|photo by Jennifer Upton|
For the 2013 holiday season, I am hosting a blog series called Hurting for the Holidays. Twenty-six amazing guest writers are sharing their hearts, hurts, and helps to help those of us who carry an internal ache to navigate this celebratory season. Find all posts in the series here, and participate via social media through the hashtag #HurtingfortheHolidays.
So many powerful voices have filled this sacred space with answers to the piercing question, “What do you do when you are hurting during the holidays?” It’s a big question and that is precisely why so many have needed to weigh in.
Having lost my baby boy, Josiah, almost twelve years ago, I have waded through my share of holidays and special occasions. I would like to add - if I may - another piece to this puzzle we are assembling together.
I want to speak to those for whom the experience of peace and joy is equally (if not more) troubling as the experience of pain and grief during the holiday season. I intend to address the question, “What do you do when you are NOT hurting (or hurting so much less than you used to that it barely registers on your emotional Richter scale) during the holidays?”
As much as we need permission to feel our pain when others are celebrating, we who have lost often find it even harder to let the good in when it comes a knockin’. What is it about guilt and grief? They seem to be kissing cousins. We are either much too happy for our own comfort or much too sad for someone else’s. Phooey.
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In my own healing journey, there have been significant touch points that I can identify as game changers. One such event took place four years ago.
I visited my son’s grave late one afternoon – a place I had resolutely avoided up until that point – with clear intention. I was there to let him go, almost eight years after he died. (We all move at the pace right for us. Mine was quite slow.)
I sat on the grass at the cemetery, feet folded under me, and knelt over the tombstone containing my little boy’s name in big bronze letters. With a shaky voice and teary eyes, I read aloud a letter I’d written for the occasion. I told my son that since his death I’d been terrified of forgetting who he was, what he looked like, what it felt like to nurse him at my breast, rock him in my arms, kiss his tiny forehead. I was afraid that in forgetting any of those precious things I would lose him all over again.
To ensure this would never happen, I had unconsciously “carried him” physically in my body, in a way that made my gut ache. He was the-one-not-with-me and I was desperately trying to hold on to him in whatever way I could. I told him that I needed to find another way to both release him from my body and still hold tight to his memory. There was freedom in admitting it.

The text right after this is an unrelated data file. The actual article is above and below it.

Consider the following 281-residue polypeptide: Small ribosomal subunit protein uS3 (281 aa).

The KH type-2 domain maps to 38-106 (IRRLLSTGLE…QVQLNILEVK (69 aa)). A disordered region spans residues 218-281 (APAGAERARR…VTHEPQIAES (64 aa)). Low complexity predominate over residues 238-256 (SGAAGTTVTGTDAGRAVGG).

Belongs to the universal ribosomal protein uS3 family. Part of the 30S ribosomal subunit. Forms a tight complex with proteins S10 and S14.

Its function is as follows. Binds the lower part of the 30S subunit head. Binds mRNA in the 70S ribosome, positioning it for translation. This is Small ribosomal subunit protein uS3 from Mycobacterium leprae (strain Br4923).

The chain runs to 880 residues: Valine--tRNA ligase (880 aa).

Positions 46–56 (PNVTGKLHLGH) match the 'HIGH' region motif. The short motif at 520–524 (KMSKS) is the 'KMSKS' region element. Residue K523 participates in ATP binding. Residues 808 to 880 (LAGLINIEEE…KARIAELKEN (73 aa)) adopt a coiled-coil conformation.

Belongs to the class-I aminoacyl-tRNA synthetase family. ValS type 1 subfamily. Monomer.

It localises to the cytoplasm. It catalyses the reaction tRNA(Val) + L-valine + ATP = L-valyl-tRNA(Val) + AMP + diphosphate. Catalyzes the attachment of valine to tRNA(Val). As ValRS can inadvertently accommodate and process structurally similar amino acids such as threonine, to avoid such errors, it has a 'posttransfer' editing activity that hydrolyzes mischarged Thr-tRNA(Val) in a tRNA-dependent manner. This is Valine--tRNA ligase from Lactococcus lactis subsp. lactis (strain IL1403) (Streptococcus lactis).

Then I paused a moment and discretely lifted my shirt to expose the ribbon I’d tied around my waste at home in preparation for this portion of the letting go. As I snipped the ribbon, I actively cut away the constriction the holding on too tight had caused. I breathed a sigh of relief as it fell to the ground.
A shift occurred that day, though the evidence of it took time to manifest. Instead of feeling further away from Josiah, I felt much more deeply connected, as if I could rightly relate to him and his memory because he was now residing in his proper place. That ritual was part of the process of carrying me to that illusive territory called Acceptance and my heart is blooming and thriving there.
At first glance, this experience seems to have very little to do with my question, “What do you do when are NOT hurting during the holidays?” But I’m telling it because snipping the cords of guilt and fear is a key to letting ourselves relax and revel in the holiday season.
There does come a time, dear ones, when the pain eases, when the memory of your loved one settles into a deep place of the subconscious. You may be able to decorate a tree, bake a batch of cookies, or listen to an entire Christmas CD without a single conscious thought of the-one-not-with- you. You may go days or weeks without their name or face floating across the screen of your conscious mind. This may sound alarming, as if somehow your heart has betrayed you and you have (gulp) forgotten.
But you have not. It is evidence that you are carrying your loved one in a different way. It is as it should be.
So if you happen to find yourself reveling in the season – if even for a moment – I want to assure you that it is okay, it is right, it is good. You mustn’t feel guilty. I will be reveling right along with you.
I love Angela's words. They are always water from a deep well for me. And her advice to revel (when ready) speaks straight to my heart. We are two years out from losing our Eve, and I'm starting to want to move closer to acceptance and living out from under the shadow of death. I'm not sure what's possible and what's not, and there's that whole "new normal" thing that everyone talks about which is so apt but also so frustrating, because I don't want a new normal, just normal normal. But, as Angela writes, perhaps it's time to accept that my old definition of normal is gone forever, and that there is so much light and life here in the newness after death.
What about you? Are you ready to revel, or do you need more intimate time with the grief? How can you press into whichever your heart craves?
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Angela Renee is a single mother who lives with her eight-year-old son in coastal California. She’s most likely to be found marking up the pages of a favorite book or sipping hot tea with a friend in a local coffee shop, the one where everyone knows her name. She writes at imagineangie.blogspot.com.